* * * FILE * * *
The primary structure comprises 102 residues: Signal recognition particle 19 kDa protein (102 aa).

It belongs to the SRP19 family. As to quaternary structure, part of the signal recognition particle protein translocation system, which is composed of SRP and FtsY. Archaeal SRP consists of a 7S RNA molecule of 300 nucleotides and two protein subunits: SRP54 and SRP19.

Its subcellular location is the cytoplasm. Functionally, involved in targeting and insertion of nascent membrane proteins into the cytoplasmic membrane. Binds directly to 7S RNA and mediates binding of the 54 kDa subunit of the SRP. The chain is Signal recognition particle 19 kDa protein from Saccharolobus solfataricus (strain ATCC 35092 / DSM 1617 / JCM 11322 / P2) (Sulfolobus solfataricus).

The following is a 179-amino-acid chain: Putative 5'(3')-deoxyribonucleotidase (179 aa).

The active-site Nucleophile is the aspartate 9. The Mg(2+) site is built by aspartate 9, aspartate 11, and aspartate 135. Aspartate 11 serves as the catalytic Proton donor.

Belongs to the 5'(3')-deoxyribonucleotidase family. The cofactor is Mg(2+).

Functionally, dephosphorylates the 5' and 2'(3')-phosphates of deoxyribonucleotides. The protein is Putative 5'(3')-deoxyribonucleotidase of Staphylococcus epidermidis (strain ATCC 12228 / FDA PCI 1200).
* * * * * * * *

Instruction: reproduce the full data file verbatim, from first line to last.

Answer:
The primary structure comprises 102 residues: Signal recognition particle 19 kDa protein (102 aa).

It belongs to the SRP19 family. As to quaternary structure, part of the signal recognition particle protein translocation system, which is composed of SRP and FtsY. Archaeal SRP consists of a 7S RNA molecule of 300 nucleotides and two protein subunits: SRP54 and SRP19.

Its subcellular location is the cytoplasm. Functionally, involved in targeting and insertion of nascent membrane proteins into the cytoplasmic membrane. Binds directly to 7S RNA and mediates binding of the 54 kDa subunit of the SRP. The chain is Signal recognition particle 19 kDa protein from Saccharolobus solfataricus (strain ATCC 35092 / DSM 1617 / JCM 11322 / P2) (Sulfolobus solfataricus).

The following is a 179-amino-acid chain: Putative 5'(3')-deoxyribonucleotidase (179 aa).

The active-site Nucleophile is the aspartate 9. The Mg(2+) site is built by aspartate 9, aspartate 11, and aspartate 135. Aspartate 11 serves as the catalytic Proton donor.

Belongs to the 5'(3')-deoxyribonucleotidase family. The cofactor is Mg(2+).

Functionally, dephosphorylates the 5' and 2'(3')-phosphates of deoxyribonucleotides. The protein is Putative 5'(3')-deoxyribonucleotidase of Staphylococcus epidermidis (strain ATCC 12228 / FDA PCI 1200).